“You can allocate the next hour between studying and instant messaging your friends.”
The choice is not all or nothing, but you must decide how many minutes to allocate to
each activity. To make this decision, you compare the benefit of a little bit more study
time with its cost—you make choices at the margin, so marginal analysis is central to
To make a choice at the margin, you evaluate the consequences of making incremental
changes in the use of your time.
The benefit from pursuing an incremental increase in an activity is its marginal benefit.
The opportunity cost of pursuing an incremental increase in an activity is its marginal
If the marginal benefit from an incremental increase in an activity exceeds its
marginal cost, your rational choice is to do more of that activity.
6. Choices involve incentives, constraints, options, and information. A change in
marginal cost or a change in marginal benefit changes the nature/value of the
incentives that we face and leads us to change our choice.
One central idea of economics is that we can predict how choices will change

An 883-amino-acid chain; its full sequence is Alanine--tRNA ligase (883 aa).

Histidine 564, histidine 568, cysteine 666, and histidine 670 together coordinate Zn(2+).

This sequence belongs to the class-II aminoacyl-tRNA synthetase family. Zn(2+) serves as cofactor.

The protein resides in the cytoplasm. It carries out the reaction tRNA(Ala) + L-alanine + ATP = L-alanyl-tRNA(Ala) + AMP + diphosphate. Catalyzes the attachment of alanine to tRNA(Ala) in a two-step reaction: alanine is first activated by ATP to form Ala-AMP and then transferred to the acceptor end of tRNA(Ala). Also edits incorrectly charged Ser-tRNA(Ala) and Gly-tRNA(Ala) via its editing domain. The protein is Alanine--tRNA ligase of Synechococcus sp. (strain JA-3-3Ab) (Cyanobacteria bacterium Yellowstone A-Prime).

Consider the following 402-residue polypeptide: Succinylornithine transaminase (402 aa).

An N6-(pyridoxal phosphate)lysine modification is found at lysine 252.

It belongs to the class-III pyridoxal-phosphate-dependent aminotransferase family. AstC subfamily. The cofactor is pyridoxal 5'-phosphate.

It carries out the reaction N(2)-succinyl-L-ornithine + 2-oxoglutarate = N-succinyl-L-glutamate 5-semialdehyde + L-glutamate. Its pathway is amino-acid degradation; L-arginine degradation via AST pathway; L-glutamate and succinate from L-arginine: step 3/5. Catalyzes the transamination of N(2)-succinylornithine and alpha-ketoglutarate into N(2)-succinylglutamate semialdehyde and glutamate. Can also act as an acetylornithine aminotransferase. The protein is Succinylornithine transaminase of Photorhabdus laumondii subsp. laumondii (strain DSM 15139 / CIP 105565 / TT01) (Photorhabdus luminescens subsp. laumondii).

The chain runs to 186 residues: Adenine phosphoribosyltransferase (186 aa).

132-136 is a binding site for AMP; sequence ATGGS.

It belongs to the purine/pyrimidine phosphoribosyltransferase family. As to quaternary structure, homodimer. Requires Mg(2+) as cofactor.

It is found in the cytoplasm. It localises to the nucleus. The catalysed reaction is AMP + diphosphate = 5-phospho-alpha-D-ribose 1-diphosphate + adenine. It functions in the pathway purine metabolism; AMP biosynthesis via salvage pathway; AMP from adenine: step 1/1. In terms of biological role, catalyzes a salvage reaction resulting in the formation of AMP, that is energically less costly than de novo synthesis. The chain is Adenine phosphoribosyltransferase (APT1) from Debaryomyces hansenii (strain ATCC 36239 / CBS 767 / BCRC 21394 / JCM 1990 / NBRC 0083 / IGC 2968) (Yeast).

by looking at changes in incentives.
Incentives are also the key to reconciling self-interest and the social
interest, given the right context and conditions.
A social science and policy tool
Economist as Social Scientist
Economists, Philosophers, Scientists and others distinguish between two types of statement:
Objective “What is” statements called positive statements (term from Logical
Subjective “What ought to be” statements called normative statements
A positive statement can be tested by checking it against facts.(e.g. Falling oil prices will drive
down the Canadian dollar)
A normative statement expresses an opinion and cannot be tested. (e.g. Gasoline prices are too
Economic science: Discover positive statements (relationships/laws) that are consistent with: what
we observe in the world, enable us to understand how the economic world works, and carry out
effective policies at the individual, organizational, and governmental levels.
To do this economists create and test economic models.
Economic model: Description of some aspect the economic world that includes only those features
that are needed for the purpose at hand. (Occum’s Razor)
A model is tested by comparing its predictions with the facts.
But testing economic models is difficult, so economists also use
Natural experiments: Mainly comparative data (US vs Canada contexts, same
variables, different outcomes) Statistical investigations: Work with time-series or cross section data (StatCan data,